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      Frequently Asked Questions About Celiac Disease   09/30/2015

      This Celiac.com FAQ on celiac disease will guide you to all of the basic information you will need to know about the disease, its diagnosis, testing methods, a gluten-free diet, etc.   Subscribe to FREE Celiac.com email alerts   What are the major symptoms of celiac disease? Celiac Disease Symptoms What testing is available for celiac disease? - list blood tests, endo with biopsy, genetic test and enterolab (not diagnostic) Celiac Disease Screening Interpretation of Celiac Disease Blood Test Results Can I be tested even though I am eating gluten free? How long must gluten be taken for the serological tests to be meaningful? The Gluten-Free Diet 101 - A Beginner's Guide to Going Gluten-Free Is celiac inherited? Should my children be tested? Ten Facts About Celiac Disease Genetic Testing Is there a link between celiac and other autoimmune diseases? Celiac Disease Research: Associated Diseases and Disorders Is there a list of gluten foods to avoid? Unsafe Gluten-Free Food List (Unsafe Ingredients) Is there a list of gluten free foods? Safe Gluten-Free Food List (Safe Ingredients) Gluten-Free Alcoholic Beverages Distilled Spirits (Grain Alcohols) and Vinegar: Are they Gluten-Free? Where does gluten hide? Additional Things to Beware of to Maintain a 100% Gluten-Free Diet What if my doctor won't listen to me? An Open Letter to Skeptical Health Care Practitioners Gluten-Free recipes: Gluten-Free Recipes Where can I buy gluten-free stuff? Support this site by shopping at The Celiac.com Store.

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Discussions concerning behavioral issues associated with the consumption of gluten.

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    • I don't know for sure but if you have a emotional roller coaster it may be do to food sensitivities.  The pattern however may be difficult to figure out.  I also removed all grains and milk from my diet. I limit my fruit and fructose consumption (fructose binds with tryptophan in the gut) and don't eat processed food. That might be something you could try. Alcohol can be problematic as well as a diet too high in protein or fat.  Vegetables may be your best bet as far as a healthy nutritious diet.  I take glutamine powder as unbound glutamine is the preferred food for the cells that line the intestine. It is known to help with "leaky gut syndrome."  I think it really helps!!! Glutamine powder is gluten free and it may help repair damage to the brain blood barrier as well.  I also am experimenting with dark cocoa powder as it is rich in antioxidants and flavinoids which can help with healing and improving mood.  Another option would be to research the AIP diet.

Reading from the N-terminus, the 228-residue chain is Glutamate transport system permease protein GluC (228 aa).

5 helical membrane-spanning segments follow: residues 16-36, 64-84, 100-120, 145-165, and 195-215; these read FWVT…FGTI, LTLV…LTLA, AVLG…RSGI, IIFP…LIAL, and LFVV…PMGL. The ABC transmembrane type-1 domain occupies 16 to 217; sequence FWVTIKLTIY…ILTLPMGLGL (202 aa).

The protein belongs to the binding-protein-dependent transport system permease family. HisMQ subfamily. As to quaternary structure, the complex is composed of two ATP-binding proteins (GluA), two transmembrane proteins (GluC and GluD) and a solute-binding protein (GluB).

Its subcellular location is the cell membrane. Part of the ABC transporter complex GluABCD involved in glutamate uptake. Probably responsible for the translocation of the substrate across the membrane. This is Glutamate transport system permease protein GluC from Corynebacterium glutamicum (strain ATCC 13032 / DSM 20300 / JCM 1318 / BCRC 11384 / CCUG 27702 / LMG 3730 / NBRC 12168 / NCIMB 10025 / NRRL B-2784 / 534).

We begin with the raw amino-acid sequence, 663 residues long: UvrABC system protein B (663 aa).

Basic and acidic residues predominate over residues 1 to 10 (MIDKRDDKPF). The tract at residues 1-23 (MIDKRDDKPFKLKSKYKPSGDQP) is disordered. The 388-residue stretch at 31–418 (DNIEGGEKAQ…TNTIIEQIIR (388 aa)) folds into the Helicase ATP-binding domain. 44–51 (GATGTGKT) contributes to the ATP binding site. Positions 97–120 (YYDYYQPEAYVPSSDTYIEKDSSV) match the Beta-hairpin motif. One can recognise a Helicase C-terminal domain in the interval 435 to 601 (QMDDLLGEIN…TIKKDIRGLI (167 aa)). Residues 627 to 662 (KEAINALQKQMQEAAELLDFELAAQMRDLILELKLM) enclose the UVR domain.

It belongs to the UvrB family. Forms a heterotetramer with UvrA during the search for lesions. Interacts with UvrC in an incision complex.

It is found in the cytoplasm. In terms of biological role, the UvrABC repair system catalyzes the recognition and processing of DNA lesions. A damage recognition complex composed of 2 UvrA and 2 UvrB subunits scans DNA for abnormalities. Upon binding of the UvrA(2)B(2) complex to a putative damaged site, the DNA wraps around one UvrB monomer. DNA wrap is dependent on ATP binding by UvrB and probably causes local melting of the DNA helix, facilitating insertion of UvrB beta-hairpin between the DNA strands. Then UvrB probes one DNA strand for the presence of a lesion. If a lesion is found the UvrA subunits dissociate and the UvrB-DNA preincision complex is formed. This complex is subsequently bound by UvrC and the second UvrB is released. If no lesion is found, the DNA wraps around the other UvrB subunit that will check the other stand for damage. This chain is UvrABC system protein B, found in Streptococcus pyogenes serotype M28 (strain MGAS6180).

• While celiac is primarily a genetic disease, there are cases of it appearing in people that have NO genetic history of it, nor the genes for it and it develops as a complete mutation caused by a trigger normally associated with some kind of shock or trauma to the immune system. There the same theory that that applies to bringing out the dormant gene for the disease applies that when the body and immune system is under shock or stress, and consuming gluten the body is easily confused and slips up identifying the gluten proteins as harmful and developing antibodies for them (more so common if you have another AI issue and the body is already under stress).....and like a kind of messed up vaccine you from then on pretty much have it....NOTE this is based off a article I read a while back and I can not quote sources or confirm my wording. PLEASE if anyone can correct this if I am wrong or messed up on my memory. 
    • Yes you are correct. Interestingly my genes in the US are thought to be more associated with RA. Which is something they thought I had prediagnosis. In the Middle and far East they are more likely to be associated with celiac and they are rare genes in Caucasians which I am according to my parents known heritage. I always caution folks not to take the gene tests as absolute proof they can't have celiac because I had one child who had positive blood and biopsy, did well on the diet, then got genes tested in young adulthood and was told they could never be celiac. Of course that resulted in her abandoning the diet. I worry but hope someday doctors will realise we still have a lot to learn about the genetics of this disease. PS While I still have some deformity in my hands my joint pain resolved after a few months on the diet.
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